It was 9:45 a.m. in early July, and Amy Zang, who lives in Del Ray, was checking in the 141 campers sitting on the lawn waiting for their week of sailing instruction at the Washington Sailing Marina.
Zang has been at the sailing camp for 25 years, the last 20 years as director. This week there are six different levels of classes for kids and on weekends and evenings there are adult sailing courses available. "I have nine coming tonight."
"Listen," she says between the roars of planes taking off from the airport. "Find a partner; meet someone new." The beginning sailors, who will be learning on the Sunfish, walk by in pairs to their 15-minute land lesson with a sail instructor, then slip into their orange life jackets and off to rig the boats. "OK, you put up the jib first." The classes move up to a Flying Scot, then a Hobie Cat.
"We start with the bare minimum — how to steer and turn the boat, how to avoid capsizing and how to right the boat if you do.” Zang says.
On the second lesson they move on to wind direction and reinforcing the parts of the boat. “Once they get a little taste, they get hooked and are willing to listen because they want to know how to make the boat go." She says tacking up wind is probably the hardest thing to learn to do.
Zang answers her walkie-talkie attached to her belt — a check-in on one of the sailors. A staffer needs two more small life jackets and another reports an engine bubble. A maintenance worker stops by to drop off spare daggerboard handles. Then a call in for lunch orders. She says, "This goes on all day long."
Today she says she has a staff of 40 although she has a database to draw on of about 60. She points to a sheaf of papers that makes scheduling a nightmare but gives more flexibility to everyone. "Heather, right behind me, has been here 14 years and Nick, who is director of wind surfing, has been here 15 years. I have all levels of staff beginning with the teenage Counselors in Training (CIT) who can move up with experience. All instructors must complete a 6-hour on-line boat safety training course, CPR and first aid, and an on-water 20-hour training course with me. I spend a lot of time training staff and make them interchangeable to the extent possible. My staff are the face of the camp and they know I love it and what I expect."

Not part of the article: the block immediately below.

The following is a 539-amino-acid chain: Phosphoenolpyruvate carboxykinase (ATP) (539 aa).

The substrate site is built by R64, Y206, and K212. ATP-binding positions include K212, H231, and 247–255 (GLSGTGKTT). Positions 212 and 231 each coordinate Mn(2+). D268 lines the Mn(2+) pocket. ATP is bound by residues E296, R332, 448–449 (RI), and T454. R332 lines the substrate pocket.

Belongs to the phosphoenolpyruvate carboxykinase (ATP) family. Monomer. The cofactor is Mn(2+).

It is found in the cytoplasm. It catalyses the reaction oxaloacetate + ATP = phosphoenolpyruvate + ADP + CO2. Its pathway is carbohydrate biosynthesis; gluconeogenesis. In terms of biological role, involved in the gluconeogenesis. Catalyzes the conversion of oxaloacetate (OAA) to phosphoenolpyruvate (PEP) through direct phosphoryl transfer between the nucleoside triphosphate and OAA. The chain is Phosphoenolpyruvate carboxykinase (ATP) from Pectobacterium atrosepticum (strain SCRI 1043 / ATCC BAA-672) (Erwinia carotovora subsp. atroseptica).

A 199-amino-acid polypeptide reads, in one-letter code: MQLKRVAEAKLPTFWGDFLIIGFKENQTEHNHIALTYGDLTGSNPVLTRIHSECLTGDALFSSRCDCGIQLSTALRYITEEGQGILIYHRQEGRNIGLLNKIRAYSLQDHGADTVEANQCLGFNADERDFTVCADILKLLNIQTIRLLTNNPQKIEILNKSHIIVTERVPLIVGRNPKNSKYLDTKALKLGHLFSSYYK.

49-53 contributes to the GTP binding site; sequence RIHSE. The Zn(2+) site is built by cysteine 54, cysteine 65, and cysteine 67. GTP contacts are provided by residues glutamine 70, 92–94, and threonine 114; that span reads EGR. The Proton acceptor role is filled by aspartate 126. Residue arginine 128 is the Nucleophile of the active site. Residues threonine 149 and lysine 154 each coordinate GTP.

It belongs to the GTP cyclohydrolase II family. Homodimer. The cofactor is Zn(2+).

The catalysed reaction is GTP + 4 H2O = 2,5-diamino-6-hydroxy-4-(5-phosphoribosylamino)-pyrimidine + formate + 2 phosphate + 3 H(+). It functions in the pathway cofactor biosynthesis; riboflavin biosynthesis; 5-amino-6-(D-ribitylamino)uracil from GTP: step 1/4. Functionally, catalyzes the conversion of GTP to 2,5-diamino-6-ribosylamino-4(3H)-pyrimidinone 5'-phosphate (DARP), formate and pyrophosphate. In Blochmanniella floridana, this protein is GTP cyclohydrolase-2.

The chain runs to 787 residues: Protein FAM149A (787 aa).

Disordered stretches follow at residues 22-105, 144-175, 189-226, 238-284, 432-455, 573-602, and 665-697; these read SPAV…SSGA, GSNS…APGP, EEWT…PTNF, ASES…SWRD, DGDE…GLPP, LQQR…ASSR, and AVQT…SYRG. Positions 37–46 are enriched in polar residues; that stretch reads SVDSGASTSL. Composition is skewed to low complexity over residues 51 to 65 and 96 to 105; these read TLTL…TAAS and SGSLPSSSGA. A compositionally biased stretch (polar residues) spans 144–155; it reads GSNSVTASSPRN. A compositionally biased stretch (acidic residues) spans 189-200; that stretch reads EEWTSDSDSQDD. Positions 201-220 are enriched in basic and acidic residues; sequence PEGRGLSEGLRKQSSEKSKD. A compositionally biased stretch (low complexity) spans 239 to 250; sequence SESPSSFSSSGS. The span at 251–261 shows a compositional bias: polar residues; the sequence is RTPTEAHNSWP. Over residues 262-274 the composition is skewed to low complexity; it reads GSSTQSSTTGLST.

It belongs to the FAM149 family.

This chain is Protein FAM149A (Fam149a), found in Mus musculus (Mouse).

Zang says she has a number of youths from Alexandria, but many come from all over the metropolitan area. A number of them come for more than one week and then return the next year. Many are staying with grandma and come while they are here. "Last week I had two campers from Spain. Since there is a large diplomatic presence, we have a big variety." The program has grown since Zang began when camp was offered for six weeks in the summer and averaged 60 youths. Now it is 11 weeks and averages 100 a week. Although this year looks good, she says the economy has taken a toll the last couple of years as attendance fell. And the older teenagers who used to use their pay as extra spending money now rely on it more as a necessity.
Zang is a special education teacher during the school year and says the organization and management skills she learned in teaching have been invaluable. "Knowing how people think is huge." Recently she added, "we had a young girl who was too afraid to go out. So I sat with her. Then a couple of days later, she said she would like to go out with me and I just sailed by the dock. She loved it, got hooked and came back for another week. I work with people." She pointed out that sailing is also good thing for youths with ADHD because the results are immediate; the boat responds or it doesn't, and they want to know why.
It is 12:15 and the boats are back at the dock for an hour lunch break. Lunch is followed by a debriefing about what they learned that worked or didn't from the morning's activities — then back out until 3:45. And as Zang's T-shirt declares, you can't change the wind but you can adjust the sails. "A life lesson,” she says.